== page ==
The Human Factor book cover by Penguin

An unusual spy novel

The Human Factor by Graham Greene

My rating: 3 of 5 stars


This is probably the most unusual spy novel I’ve ever read. There’s no glamour and little action. Instead, it depicts the workings of a slow, inefficient and frustratingly incompetent bureaucracy. There is a lot of tension because of the character development, and it certainly reveals the personal consequences, large and small, of doing espionage work.

But while The Human Factor kept me turning the pages, Graham Greene has covered similar territory more effectively before. I’m thinking of The Quiet American, The Third Man, and The Ministry of Fear, which were all excruciatingly tense, excellent works. In contrast, this is almost a novel of manners set in the British Secret Service.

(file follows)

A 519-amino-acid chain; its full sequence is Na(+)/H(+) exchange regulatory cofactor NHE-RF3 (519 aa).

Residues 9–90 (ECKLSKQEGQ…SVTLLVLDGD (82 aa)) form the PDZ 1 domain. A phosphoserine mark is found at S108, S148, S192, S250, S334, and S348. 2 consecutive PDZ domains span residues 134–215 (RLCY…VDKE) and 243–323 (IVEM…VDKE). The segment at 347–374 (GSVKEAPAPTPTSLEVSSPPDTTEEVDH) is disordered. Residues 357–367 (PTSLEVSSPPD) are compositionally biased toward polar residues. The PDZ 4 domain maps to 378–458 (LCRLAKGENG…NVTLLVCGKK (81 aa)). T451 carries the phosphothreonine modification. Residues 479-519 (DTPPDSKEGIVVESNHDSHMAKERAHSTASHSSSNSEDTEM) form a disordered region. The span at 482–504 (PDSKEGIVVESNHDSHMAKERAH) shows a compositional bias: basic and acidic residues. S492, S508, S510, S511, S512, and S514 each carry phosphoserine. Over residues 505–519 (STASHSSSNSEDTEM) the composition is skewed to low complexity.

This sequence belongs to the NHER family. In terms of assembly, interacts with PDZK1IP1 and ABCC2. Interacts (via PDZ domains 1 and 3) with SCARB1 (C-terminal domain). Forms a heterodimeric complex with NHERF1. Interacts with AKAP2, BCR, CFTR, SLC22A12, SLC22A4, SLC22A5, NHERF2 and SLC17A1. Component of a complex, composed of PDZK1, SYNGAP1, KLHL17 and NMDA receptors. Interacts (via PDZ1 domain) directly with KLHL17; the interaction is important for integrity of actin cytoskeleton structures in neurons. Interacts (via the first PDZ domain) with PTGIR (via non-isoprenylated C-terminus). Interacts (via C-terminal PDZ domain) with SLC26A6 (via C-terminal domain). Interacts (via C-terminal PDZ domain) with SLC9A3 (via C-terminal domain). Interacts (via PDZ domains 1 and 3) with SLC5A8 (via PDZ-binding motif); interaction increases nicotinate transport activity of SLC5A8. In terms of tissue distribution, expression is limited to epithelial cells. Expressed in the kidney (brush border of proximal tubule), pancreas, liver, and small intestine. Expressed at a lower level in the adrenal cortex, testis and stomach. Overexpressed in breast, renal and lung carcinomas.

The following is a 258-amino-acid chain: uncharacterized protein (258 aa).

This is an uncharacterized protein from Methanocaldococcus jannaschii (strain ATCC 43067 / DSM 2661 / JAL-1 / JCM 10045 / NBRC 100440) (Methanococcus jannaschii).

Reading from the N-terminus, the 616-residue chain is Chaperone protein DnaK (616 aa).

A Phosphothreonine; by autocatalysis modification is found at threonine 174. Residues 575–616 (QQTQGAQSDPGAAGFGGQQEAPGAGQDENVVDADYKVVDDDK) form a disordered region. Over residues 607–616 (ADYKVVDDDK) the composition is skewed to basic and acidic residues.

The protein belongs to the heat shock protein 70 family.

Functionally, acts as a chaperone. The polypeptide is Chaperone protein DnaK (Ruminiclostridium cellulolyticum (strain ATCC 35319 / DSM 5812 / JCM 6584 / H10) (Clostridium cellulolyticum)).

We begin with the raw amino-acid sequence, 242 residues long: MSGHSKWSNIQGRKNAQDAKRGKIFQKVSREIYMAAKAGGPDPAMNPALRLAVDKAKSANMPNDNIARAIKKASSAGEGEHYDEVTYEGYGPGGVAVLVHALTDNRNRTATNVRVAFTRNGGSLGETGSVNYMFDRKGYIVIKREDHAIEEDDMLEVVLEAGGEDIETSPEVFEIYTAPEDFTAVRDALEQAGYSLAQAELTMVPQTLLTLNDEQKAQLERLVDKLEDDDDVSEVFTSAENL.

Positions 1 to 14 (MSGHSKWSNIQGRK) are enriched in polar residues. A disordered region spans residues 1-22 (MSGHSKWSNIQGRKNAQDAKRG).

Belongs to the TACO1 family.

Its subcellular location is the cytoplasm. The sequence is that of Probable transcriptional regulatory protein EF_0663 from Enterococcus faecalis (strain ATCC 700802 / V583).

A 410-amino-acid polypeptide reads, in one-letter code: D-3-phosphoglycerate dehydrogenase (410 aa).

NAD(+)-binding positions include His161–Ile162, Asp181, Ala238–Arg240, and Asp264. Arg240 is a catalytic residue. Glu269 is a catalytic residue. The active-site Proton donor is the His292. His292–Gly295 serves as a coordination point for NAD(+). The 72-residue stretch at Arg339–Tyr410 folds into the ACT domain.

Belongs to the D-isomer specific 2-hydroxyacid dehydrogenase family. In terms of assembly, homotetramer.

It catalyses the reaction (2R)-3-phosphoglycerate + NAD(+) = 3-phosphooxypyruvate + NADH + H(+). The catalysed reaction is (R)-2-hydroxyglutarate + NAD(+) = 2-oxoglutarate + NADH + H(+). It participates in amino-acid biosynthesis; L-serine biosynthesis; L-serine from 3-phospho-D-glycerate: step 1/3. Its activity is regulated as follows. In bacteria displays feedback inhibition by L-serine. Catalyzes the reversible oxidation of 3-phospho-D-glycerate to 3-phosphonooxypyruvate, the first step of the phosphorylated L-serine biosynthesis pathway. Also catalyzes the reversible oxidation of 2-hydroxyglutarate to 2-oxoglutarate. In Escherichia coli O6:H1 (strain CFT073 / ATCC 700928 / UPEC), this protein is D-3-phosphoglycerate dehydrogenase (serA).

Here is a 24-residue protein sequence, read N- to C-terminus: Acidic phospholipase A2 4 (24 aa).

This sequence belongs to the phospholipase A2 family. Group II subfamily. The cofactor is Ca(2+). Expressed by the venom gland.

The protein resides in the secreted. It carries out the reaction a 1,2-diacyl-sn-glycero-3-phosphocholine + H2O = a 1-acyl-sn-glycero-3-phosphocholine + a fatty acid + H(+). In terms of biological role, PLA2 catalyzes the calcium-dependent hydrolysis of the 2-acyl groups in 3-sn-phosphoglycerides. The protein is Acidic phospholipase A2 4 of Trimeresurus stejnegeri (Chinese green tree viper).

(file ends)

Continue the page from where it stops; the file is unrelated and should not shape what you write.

Greene is a great writer, easily one of my favorite novelists, and I liked many of the characters he created here, but the book doesn’t really explore them in the way that his best work does. He took the approach more of skimming the surface to tell a story. This is a good read, no question, but it doesn’t come close to his best novels, like The Power and the Glory, The End of the Affair, or The Heart of the Matter. Still, I appreciated it and didn’t regret reading it for a second.



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